Theses Doctoral

The critical role of cysteine import and metabolism in pancreatic cancer

Badgley, Michael Alexander

Cancer cell metabolism is reorganized around the needs of proliferating cells, particularly the management of organic metabolites and the balance of redox state. Here, we show that pancreatic cancer requires exogenous sources of cysteine for tumor growth and maintenance due to its critical role in redox balance. Using a multidisciplinary approach, we find that cancer cells rely on imported cystine (oxidized cysteine) to detoxify lipid reactive oxygen species (ROS) and avert ferroptosis, a form of non-apoptotic cell death. Cystine–derived glutathione was necessary for this protection, but its depletion was not sufficient to induce ferroptosis. Correspondingly, genetic inactivation of system xc–, the cystine/glutamate antiporter, in established pancreatic tumors induced stabilization or regression, extending survival in an autochthonous mouse model. We observed distinctive lesions of non-apoptotic cell death that may represent an in vivo manifestation of ferroptosis, highlighting a novel, cancer-specific dependency on a potentially druggable membrane channel.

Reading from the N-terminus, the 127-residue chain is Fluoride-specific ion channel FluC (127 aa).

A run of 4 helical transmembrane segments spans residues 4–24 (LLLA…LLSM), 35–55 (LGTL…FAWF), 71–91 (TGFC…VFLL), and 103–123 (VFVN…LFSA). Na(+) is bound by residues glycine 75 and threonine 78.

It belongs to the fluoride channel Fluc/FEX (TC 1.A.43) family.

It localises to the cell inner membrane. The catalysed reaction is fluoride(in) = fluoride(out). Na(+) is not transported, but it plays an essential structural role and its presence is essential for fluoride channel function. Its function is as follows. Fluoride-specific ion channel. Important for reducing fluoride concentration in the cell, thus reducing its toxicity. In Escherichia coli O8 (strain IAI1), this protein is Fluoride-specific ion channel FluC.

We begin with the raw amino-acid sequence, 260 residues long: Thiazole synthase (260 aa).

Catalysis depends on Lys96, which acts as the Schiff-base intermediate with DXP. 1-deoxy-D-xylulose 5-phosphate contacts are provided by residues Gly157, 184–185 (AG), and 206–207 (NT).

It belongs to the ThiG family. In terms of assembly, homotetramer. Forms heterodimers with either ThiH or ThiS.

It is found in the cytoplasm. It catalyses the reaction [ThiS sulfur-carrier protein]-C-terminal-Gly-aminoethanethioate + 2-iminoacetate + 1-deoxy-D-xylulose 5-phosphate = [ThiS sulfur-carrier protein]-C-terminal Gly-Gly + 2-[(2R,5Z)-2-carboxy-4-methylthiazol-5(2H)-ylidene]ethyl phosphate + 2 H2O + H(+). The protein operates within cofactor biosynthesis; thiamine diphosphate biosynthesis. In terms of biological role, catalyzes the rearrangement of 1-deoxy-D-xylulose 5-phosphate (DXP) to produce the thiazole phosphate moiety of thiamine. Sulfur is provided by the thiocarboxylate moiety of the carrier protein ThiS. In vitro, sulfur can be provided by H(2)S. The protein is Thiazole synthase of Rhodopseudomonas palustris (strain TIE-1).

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More About This Work

Academic Units
Pathobiology and Molecular Medicine
Thesis Advisors
Olive, Kenneth
Ph.D., Columbia University
Published Here
November 17, 2017